Listing Courtesy of OCEAN ATLANTIC SOTHEBY'S INTL REALTY
For Dewey Beach home shoppers who anticipate taking advantage of today’s low mortgage interest rates, the Consumer Financial Protection Bureau has a few words of interest. The CFPB thinks it has found a way for consumers to get the best home loan deals.
The way they recommend is to shop around.
Now, it may seem as if everybody in Dewey Beach would know that without needing the Consumer Financial Protection Bureau to clue them in, but the CFPB has evidence to the contrary. The last time they looked, nearly half of mortgage borrowers hadn’t shopped around before they signed up for their loan (47% of them, to be precise). That is rather surprising, since even an eighth of a percentage point difference in the interest rate works out to a lot more than spare change. Why more home buyers don’t compare mortgage deals may be due to a number of factors.
For one thing, anyone who has spent much time on the internet has had the unfortunate experience of being promised that they can “see today’s rate” with no strings attached, only to eventually discover (after entering a lot more information than seems relevant) that they will be contacted (phone number, please) by what is likely to be a high pressure salesman. You get the feeling that you may have shared too much information to web denizens you don’t really know.
Another reason might be concern about qualifying. If you’ve had credit rejections in the past, the good news that comes with receiving any offer might make some folks accept it out of sheer relief.
Yet another reason might be especially true in today’s Dewey Beach market. Especially if you have earlier familiarity with the much higher rates from previous eras, the first mortgage rate you hear may be so low that you are delighted to accept it. There is also the fact that if you are offered several options with different loan types, terms, and point-rate tradeoffs, the act of choosing between them can satisfy the natural inclination to shop around.
The CFPB would like to encourage more aggressive consumerist behavior. To accomplish that—to make everyone “feel comfortable shopping in the mortgage market”—their web site has various educational tools. Their staff produced a number of charts. The one that shows interest rates from 1990 to 2014 slopes delightfully downward. Less informative is another chart that shows how borrowers who feel “confidence in their knowledge of available interest rates” are almost twice as likely to shop around as those who say they are “unfamiliar with available interest rates.” That doesn’t seem to be much of a revelation—it’s like saying that learning to read price tags increases your ability to comparison shop…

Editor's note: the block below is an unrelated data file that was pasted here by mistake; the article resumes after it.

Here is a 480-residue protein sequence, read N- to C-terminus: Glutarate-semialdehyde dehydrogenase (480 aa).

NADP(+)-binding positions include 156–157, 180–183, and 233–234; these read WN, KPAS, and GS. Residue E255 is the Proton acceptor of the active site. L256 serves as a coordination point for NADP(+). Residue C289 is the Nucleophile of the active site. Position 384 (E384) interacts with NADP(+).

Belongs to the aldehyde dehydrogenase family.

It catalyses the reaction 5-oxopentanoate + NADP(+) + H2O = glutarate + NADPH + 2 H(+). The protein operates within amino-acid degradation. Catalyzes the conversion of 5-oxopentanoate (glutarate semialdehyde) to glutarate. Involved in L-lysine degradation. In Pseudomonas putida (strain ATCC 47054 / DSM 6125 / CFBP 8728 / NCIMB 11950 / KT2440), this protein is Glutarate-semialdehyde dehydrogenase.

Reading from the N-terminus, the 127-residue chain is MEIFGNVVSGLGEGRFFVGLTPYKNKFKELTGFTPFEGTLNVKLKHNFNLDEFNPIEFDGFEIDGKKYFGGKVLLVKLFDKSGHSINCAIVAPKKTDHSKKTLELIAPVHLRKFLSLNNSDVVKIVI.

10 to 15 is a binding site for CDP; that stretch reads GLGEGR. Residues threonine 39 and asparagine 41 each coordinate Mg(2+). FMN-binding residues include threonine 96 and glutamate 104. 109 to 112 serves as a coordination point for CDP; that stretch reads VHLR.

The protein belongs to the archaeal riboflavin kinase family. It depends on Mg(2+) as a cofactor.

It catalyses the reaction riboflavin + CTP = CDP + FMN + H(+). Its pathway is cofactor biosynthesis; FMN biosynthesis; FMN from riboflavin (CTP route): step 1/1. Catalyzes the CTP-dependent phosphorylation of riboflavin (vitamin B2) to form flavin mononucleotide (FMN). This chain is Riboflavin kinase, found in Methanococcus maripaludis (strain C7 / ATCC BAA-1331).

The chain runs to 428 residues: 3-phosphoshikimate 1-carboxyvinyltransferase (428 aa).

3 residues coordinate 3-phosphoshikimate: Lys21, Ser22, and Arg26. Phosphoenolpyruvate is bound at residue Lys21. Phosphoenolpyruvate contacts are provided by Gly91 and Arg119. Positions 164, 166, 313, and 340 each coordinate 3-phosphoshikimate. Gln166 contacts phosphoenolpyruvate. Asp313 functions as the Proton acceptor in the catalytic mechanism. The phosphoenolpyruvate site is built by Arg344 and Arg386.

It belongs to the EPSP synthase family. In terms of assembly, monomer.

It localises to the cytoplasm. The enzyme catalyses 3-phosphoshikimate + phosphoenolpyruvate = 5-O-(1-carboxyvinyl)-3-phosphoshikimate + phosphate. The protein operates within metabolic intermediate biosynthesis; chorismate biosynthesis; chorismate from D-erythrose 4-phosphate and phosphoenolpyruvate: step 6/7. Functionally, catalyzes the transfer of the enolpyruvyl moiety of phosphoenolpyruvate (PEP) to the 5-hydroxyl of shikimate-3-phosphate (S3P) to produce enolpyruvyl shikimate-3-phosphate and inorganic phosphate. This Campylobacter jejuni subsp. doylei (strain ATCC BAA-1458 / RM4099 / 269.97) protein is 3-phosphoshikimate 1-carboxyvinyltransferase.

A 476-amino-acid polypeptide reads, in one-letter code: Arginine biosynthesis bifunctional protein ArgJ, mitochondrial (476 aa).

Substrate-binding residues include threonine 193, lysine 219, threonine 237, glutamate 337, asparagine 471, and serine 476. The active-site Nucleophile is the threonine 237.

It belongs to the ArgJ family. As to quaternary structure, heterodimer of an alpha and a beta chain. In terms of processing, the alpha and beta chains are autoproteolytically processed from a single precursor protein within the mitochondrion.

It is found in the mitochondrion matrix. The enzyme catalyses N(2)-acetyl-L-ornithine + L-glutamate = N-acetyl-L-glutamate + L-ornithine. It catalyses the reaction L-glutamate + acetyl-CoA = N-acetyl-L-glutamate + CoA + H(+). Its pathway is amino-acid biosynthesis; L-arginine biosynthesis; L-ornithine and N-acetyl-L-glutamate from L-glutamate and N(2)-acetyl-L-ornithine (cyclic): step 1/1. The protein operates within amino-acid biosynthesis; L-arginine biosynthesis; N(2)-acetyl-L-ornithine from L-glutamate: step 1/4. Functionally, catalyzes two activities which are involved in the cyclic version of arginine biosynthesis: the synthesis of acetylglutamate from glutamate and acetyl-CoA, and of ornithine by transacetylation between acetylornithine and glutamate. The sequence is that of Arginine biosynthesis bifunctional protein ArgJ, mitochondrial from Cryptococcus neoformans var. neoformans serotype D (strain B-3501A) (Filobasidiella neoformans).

For those who do expend the effort to do mortgage comparisons, there is also agreement that having a professional in your corner leads to the most satisfactory results. It’s another good reason why, on the way to acquiring your Dewey Beach dream home, giving me a call is an excellent idea! Call/Text me Russell Stucki at (302) 228-7871, email me at firstname.lastname@example.org, visit more listings at www.beachrealestatemarket.com.
It can be perplexing—and not least because it’s one of the least-discussed details you run into when buying a home. The issue is flood insurance, and it’s sometimes first brought to the fore when you are buying a home in Sussex County that you would not have thought was on a “flood plain.” If it is, it’s going to require flood insurance before the bank will sign off on a loan.
As we only see from time to time, devastating floods can strike when and where least expected: sometimes, in areas where that ruinous flooding is unprecedented. In 2005, when FEMA paid out over $17 billion in flood claims, it once again became clear why flood insurance is absolutely necessary. Here’s what you need to know about flood insurance if the home you are looking at is in a flood plain.
FEMA assigns different zones within a single flood plain. For example, homes that are located on the bank of a creek may be assigned to Zone A, (floods highly likely). Homes that are further away from a water source may be assigned to Zone Z, (lower risk). Naturally, Zone Z premiums are a good deal more affordable than premiums for Zone A. In fact, if your home is in a Z zone, you may even qualify for a special price break for two years before full premium goes into effect.
Unlike car or home insurance, you won’t find a better rate on flood insurance by shopping around. The federal government sets flood premium rates based on factors like the zone, the home’s value, and the value of its contents. You may choose to insure the home only, but it’s seldom a good idea to leave contents without coverage. Any Sussex County insurance agent specializing in flood insurance will be able to assist you in determining the cost of the policy; they will also answer any questions you may have about the process.
Buying a Sussex County home that turns out to be on considered within a flood plain means factoring in some added insurance expense, and possibly even potential risk to your personal items. But when the house is right, and your heart is absolutely set on the property, it’s a dollars-and-cents calculation. I’m always at the ready to help my clients clarify this and all other the other details that go into buying a home in Sussex County.
Call/text 302-228-7871 or email me, Russell Stucki, REALTOR ® of Beach Real Estate Market to provide detailed information on Delaware homes for sale, investment and commercial properties, luxury and waterfront homes, condos/townhomes, new construction, lots and land, farms and equestrian properties located in but not limited to Bethany, Bethel, Bridgeville, Dagsboro, Delmar, Ellendale, Fenwick Island, Frankford, Georgetown, Greenwood, Harbeson, Laurel, Lewes, Lincoln, Milford, Millsboro, Millville, Milton, Ocean View, Rehoboth Beach, Seaford, Selbyville, Delaware.